I have no words to describe this, or who would find this interesting.
Fun & Word Games
If you're like me, and you're bored, and you've got a sheet of paper in front of you, and you don't need that sheet of paper for anything else, you will play games with those words.
One game is just to count up the occurence of each vowel, and make a bar chart. E is the most common letter and makes up about 13% of the characters in a large dataset of text. Sometimes, you'll find that the sheet in front of you has a particularly high or low occurence of E. For example, I've given you the breakdown in this article. Isn't this fun?
If you're lacking a sheet of text, but you still have some spare paper, and you have absolutely nothing better to do, you can play a different game- though it isn't really a game. It's more like a "problem", but not like a real problem, like losing your job, because it doesn't keep you up at night. It's also not a problem like acting awkward in social situations, because it has an answer.
The "problem" is this- what's the longest word in the English language that exists as a word after each of its letters?
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I'll start by giving you a bad example: "cat" is not the answer. "c" is not a word, and if it was, "ca" is not a word. Though "cat" is a word, we've already failed the first two tests.
Now a better example: "abs". This is good- "a" is a word. "ab" is a word (though an abbreviation). "abs" is a word. This is good, but is it the longest word? There aren't any letters you can tack onto "abs" to make it longer and still a word, but it's the best we've got so far.
There's an easy way to constrain our possibilities, here. The only one-letter words are "a" and "i", meaning whatever word we end up with has to start with one of those letters, or else it will fail the first test. From here, you can brute force the problem. There are 26 potential two-letter words starting with i: "ia", "ib", "ic", "id", and etc. Of those, only these six are actually words: "if", "id", "I'm", in", "is", and "it". I've heard that some dictionaries or Scrabble rules allow "io", but I have never seen that word used outside of a proper noun and so I reject it. If you can use that word in a sentence without looking it up first, e-mail me and I'll reconsider.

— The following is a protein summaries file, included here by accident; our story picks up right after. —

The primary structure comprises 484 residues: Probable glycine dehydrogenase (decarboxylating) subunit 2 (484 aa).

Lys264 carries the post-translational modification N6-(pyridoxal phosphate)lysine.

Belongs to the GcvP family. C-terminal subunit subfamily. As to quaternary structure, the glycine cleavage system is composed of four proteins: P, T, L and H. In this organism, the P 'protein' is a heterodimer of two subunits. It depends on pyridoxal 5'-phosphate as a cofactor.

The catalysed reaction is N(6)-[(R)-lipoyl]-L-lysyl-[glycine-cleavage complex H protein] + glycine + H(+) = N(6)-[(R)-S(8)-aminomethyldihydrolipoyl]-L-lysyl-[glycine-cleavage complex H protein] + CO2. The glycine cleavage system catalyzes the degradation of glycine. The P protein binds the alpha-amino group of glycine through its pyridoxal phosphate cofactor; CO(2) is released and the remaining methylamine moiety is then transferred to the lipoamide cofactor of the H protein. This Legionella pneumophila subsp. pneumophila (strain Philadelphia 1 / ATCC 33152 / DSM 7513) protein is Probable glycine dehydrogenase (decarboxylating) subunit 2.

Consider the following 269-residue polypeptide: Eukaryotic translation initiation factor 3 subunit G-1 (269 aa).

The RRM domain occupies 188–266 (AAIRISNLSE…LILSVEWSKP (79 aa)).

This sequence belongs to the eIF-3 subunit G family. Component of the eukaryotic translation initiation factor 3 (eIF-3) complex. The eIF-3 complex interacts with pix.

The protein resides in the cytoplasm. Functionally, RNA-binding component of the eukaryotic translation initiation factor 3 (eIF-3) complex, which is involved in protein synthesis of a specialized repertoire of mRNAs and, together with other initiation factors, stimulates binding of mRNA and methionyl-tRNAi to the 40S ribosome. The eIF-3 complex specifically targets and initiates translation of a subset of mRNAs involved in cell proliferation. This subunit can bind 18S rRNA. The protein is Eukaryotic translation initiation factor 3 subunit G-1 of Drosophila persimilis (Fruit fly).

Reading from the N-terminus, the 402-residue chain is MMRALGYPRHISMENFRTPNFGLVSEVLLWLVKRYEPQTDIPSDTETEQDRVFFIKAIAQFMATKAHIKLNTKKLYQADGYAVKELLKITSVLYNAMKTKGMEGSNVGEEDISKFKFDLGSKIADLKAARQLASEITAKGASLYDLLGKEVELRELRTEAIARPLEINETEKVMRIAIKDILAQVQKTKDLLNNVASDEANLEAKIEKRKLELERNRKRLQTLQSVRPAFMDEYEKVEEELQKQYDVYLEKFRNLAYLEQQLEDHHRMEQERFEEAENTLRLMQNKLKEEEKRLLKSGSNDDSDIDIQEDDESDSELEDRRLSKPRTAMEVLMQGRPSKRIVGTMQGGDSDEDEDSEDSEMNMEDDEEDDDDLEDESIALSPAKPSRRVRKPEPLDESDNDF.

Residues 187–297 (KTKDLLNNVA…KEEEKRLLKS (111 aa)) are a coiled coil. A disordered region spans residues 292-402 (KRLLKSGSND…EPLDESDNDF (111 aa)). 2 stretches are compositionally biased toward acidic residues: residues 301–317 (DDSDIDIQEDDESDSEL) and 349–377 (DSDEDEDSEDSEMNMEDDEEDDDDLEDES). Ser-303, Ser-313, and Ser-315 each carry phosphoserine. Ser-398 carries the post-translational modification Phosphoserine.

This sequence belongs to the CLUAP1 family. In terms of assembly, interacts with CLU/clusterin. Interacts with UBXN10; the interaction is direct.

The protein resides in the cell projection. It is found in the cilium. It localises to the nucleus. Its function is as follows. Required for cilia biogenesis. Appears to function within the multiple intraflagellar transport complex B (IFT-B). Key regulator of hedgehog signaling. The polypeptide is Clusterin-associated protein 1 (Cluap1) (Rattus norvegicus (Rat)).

Now, we have 156 (26 x 6) possible three-letter words, starting with "i", that are words after each letter. Now you can try each one: "ifa", "ifb", "ifc", "ifd"... and then you can try again with "a".
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Going down the list of "i" words will get you to "imps", "inns", or "inks" as the longest word. If you move on to "a", you can get to "ab", "ad", "am", "an", "as", and "at". This is a lot more fruitful. "ab" turns to "abs", "ad" can turn to "adds". You can also get "ados", "amps", "ands", and some others.
I'll take a moment to complain about Scrabble words, and other such things: "ami" is a French word that is recognizable by English speakers, but not satisfying. An "ama" is "a Japanese diver, usually a woman, who tends underwater oyster beds used in the cultivation of pearls." An "aba" is a traditional Middle Eastern garment. This is a puzzle you solve while you're bored in class, so if you need Google to scrape the bottom of the barrel for you, you're doing it wrong.
So, here's the solution: "antsy". A, an, ant, ants, antsy. There does exist an ax/axe-like tool called an adz/adze, but I think it's obscure enough that I don't want to count it. Not to mention that "adzes" is at best tied with "antsy", so there's no reason to advocate for it because there's a better option- antsy.
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